Reporters often joked about Pinkel’s fastidious recall of every player’s exact weight during press conferences — but that wasn’t a coincidence.
“That’s because the clipboard sat on his end of the table at every staff meeting,” Christensen said, “and that clipboard had their weight from the day before.”
Pinkel was an offensive coach by trade, but as head coach, he let his staffers handle the Xs and Os and play-calling. He liked to say he coached the coaches.
“If something wasn’t getting done, he would bring it up in the staff meeting (and say), ‘Get it corrected,’” said Christensen, who coached the offensive line. “I don’t remember Gary ever talking to me about a blocking scheme or a technique I was using. Just get your players to play above their ability level was always our goal. Then you were fine.”
“He also was very firm in his beliefs on the structure of what it was supposed to look like and what he wanted it to look like, not just your third-down call on offense or defense but from a defensive standpoint, leverage, tackling, when to press or when not to, how to attack,” said Arkansas defensive coordinator Barry Odom, who served the same role under Pinkel then succeeded him as head coach in 2016. “He always had ideas for me, and it helped me because he was looking at it from an offensive lens.”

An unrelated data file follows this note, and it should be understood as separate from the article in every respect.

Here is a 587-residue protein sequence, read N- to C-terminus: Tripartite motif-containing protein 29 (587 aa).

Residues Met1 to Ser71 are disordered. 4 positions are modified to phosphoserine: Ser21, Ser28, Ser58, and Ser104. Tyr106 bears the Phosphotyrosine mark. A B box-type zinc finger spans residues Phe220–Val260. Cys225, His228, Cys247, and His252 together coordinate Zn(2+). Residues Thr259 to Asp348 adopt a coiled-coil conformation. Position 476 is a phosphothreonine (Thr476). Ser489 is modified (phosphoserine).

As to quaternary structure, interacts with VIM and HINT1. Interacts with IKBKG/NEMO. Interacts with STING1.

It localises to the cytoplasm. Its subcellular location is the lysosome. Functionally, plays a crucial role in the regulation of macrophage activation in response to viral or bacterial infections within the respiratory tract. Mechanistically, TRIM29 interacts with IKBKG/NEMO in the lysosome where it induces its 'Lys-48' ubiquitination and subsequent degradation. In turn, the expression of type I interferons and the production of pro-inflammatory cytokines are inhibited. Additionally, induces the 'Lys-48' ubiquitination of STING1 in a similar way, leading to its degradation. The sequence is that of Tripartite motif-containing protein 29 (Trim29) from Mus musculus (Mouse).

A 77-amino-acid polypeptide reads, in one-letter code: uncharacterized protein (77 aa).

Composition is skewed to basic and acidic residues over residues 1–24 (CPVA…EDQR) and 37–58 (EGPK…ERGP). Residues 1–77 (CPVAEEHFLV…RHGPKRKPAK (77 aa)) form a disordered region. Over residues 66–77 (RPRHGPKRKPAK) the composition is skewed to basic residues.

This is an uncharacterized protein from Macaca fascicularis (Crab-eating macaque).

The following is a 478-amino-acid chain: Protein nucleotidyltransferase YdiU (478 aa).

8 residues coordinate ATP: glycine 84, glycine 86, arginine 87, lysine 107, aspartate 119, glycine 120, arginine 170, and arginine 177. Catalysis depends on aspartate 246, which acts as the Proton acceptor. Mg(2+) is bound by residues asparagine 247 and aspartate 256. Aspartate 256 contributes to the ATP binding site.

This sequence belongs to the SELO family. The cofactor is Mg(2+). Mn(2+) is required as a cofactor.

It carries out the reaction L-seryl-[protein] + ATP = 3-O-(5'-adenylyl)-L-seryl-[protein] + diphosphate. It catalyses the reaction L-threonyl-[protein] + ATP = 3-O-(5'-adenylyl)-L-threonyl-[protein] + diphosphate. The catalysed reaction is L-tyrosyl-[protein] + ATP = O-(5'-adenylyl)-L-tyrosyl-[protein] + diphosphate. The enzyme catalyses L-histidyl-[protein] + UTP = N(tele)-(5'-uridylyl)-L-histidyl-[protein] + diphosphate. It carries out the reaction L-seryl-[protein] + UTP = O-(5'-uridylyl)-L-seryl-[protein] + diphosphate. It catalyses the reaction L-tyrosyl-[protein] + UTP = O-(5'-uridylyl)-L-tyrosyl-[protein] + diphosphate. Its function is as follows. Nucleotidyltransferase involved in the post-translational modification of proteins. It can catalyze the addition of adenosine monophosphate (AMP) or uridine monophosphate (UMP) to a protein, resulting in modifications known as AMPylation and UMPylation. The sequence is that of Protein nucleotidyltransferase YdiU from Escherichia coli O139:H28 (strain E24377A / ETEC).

“It was very beneficial because it allowed you to be on the field and coach and not look over your shoulder, even though I knew he was watching,” said longtime cornerbacks coach Cornell Ford, now back at Toledo. “You knew how he wanted it done.”